FAA Data-Comm System Still Growing


Text messaging may be old hat to cellphone users, but it is still new in the air-traffic control system, where the FAA this week announced that it is now operational at Miami International Airport, the 12th busiest airport in North America. The text-based communication system, known as “Data Comm,” represents “a whole new era of communications between controllers and pilots,” said Jim Eck, the FAA’s assistant administrator for NextGen, in a news release this week. “This translates directly into safer, more efficient operations, helping aircraft take off and reach their destinations on time.”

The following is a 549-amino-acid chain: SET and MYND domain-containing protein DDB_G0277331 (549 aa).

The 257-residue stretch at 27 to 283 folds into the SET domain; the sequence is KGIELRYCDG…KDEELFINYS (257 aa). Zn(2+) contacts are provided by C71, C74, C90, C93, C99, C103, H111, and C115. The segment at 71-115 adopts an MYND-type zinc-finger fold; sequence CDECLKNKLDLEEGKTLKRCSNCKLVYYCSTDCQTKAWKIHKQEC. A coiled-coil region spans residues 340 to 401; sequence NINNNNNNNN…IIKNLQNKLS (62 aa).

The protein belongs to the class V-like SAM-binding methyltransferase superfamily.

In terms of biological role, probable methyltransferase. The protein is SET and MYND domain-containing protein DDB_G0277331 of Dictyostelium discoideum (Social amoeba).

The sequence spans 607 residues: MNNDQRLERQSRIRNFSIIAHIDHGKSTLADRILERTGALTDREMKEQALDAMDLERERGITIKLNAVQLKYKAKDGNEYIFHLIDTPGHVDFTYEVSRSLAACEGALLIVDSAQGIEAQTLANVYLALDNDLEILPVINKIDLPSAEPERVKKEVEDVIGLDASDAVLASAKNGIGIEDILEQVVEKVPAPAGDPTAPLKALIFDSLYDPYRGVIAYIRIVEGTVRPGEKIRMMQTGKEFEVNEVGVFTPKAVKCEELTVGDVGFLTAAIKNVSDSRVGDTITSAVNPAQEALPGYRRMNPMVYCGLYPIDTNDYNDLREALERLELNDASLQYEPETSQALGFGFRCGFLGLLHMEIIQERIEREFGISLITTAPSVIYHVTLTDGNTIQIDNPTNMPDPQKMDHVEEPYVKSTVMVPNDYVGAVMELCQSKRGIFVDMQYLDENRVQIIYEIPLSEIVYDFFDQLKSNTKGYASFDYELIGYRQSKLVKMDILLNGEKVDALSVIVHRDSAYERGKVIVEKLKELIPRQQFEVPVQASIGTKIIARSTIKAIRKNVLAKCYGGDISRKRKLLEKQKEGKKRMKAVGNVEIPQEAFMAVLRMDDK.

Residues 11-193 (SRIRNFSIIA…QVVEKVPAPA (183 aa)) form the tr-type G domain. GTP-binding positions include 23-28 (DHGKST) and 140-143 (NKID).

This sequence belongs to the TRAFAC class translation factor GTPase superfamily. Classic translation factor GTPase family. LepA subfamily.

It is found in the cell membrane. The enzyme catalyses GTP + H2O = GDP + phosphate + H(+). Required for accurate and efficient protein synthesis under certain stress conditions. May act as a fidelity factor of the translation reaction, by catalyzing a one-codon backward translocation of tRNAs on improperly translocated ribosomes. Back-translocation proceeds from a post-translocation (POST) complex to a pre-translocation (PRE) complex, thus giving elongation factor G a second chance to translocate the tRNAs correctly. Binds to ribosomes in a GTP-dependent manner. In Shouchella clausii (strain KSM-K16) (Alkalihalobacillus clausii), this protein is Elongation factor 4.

Airports without Data Comm service must rely on voice communications, which is time-consuming for the controllers and also has the potential for miscommunication due to “readback/hearback” error, the FAA said.Flight crews on planes using Data Comm receive information from controllers via digital messages. The pilots review the clearances and accept the instructions with the push of a button. The change can save controllers up to 30 minutes during busy travel times, enabling more airplanes to depart on time. Data Comm is now operational at 55 air traffic control towers, including those at complex airports such as Chicago O’Hare, New York’s JFK and LAX in Los Angeles. The FAA says it will begin in 2019 to implement Data Comm in air traffic control facilities that mange high-altitude traffic.